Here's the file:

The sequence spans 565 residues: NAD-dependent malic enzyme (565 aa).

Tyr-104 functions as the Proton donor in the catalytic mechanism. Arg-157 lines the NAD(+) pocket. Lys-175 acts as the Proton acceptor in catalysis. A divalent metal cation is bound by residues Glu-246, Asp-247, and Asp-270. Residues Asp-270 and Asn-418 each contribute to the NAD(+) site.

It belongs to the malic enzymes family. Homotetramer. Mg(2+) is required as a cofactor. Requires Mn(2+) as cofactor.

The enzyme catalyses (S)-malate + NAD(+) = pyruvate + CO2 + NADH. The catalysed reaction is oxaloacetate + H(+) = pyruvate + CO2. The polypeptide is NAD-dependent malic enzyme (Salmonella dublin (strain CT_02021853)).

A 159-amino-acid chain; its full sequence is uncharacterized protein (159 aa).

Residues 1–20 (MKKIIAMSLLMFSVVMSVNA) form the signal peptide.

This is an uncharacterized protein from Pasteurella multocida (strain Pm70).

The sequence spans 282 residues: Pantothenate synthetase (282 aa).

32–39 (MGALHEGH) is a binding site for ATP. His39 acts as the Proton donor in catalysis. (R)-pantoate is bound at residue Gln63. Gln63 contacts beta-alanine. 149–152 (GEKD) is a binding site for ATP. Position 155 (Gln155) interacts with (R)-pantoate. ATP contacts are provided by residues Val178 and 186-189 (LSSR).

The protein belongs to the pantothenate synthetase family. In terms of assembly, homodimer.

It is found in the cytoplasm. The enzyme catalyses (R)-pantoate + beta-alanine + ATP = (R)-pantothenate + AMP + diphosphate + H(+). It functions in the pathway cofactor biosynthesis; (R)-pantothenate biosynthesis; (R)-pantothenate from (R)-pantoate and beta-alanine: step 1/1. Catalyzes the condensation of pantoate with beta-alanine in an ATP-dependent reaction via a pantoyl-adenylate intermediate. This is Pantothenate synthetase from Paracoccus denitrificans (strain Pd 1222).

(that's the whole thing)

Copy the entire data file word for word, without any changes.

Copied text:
The sequence spans 565 residues: NAD-dependent malic enzyme (565 aa).

Tyr-104 functions as the Proton donor in the catalytic mechanism. Arg-157 lines the NAD(+) pocket. Lys-175 acts as the Proton acceptor in catalysis. A divalent metal cation is bound by residues Glu-246, Asp-247, and Asp-270. Residues Asp-270 and Asn-418 each contribute to the NAD(+) site.

It belongs to the malic enzymes family. Homotetramer. Mg(2+) is required as a cofactor. Requires Mn(2+) as cofactor.

The enzyme catalyses (S)-malate + NAD(+) = pyruvate + CO2 + NADH. The catalysed reaction is oxaloacetate + H(+) = pyruvate + CO2. The polypeptide is NAD-dependent malic enzyme (Salmonella dublin (strain CT_02021853)).

A 159-amino-acid chain; its full sequence is uncharacterized protein (159 aa).

Residues 1–20 (MKKIIAMSLLMFSVVMSVNA) form the signal peptide.

This is an uncharacterized protein from Pasteurella multocida (strain Pm70).

The sequence spans 282 residues: Pantothenate synthetase (282 aa).

32–39 (MGALHEGH) is a binding site for ATP. His39 acts as the Proton donor in catalysis. (R)-pantoate is bound at residue Gln63. Gln63 contacts beta-alanine. 149–152 (GEKD) is a binding site for ATP. Position 155 (Gln155) interacts with (R)-pantoate. ATP contacts are provided by residues Val178 and 186-189 (LSSR).

The protein belongs to the pantothenate synthetase family. In terms of assembly, homodimer.

It is found in the cytoplasm. The enzyme catalyses (R)-pantoate + beta-alanine + ATP = (R)-pantothenate + AMP + diphosphate + H(+). It functions in the pathway cofactor biosynthesis; (R)-pantothenate biosynthesis; (R)-pantothenate from (R)-pantoate and beta-alanine: step 1/1. Catalyzes the condensation of pantoate with beta-alanine in an ATP-dependent reaction via a pantoyl-adenylate intermediate. This is Pantothenate synthetase from Paracoccus denitrificans (strain Pd 1222).